World War II is finally over. The Japanese sinking of the USS Indianapolis, which had just unloaded the atomic bomb that would be dropped on Hiroshima, still fresh in the minds of Hoosiers. 12,000 Hoosiers lost their lives in the war.
But it was time for Central Indiana to turn its attention back to the Indianapolis Motor Speedway, which sat neglected during the war for four years, shutting down for only the second time in history.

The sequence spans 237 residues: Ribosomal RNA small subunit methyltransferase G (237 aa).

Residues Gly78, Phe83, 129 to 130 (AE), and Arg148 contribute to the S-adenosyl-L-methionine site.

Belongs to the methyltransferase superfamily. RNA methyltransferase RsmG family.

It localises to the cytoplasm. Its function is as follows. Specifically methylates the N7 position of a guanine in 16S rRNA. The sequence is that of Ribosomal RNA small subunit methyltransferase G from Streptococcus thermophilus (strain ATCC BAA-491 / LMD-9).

The track was in shambles, with weeds replacing cars.
New owner, businessman Tony Hulman, was determined to turn it around and welcome fans back to the 500 mile race. He wondered if they would return.
He brought in three-time winner Wilbur Shaw as the new president and general manager. Drivers couldn't wait, including Harry McQuinn, who landed his plane on the bricks to deliver his entry blank.
The stands were packed, although many missed the race, stuck in horrific traffic jams, unable to get in to see the race. Winner George Robson was one of only nine drivers to finish the race, with a 44 second lead on the second place finisher.
It was Robson's first, and only 500 win.
The Indy 500 was back.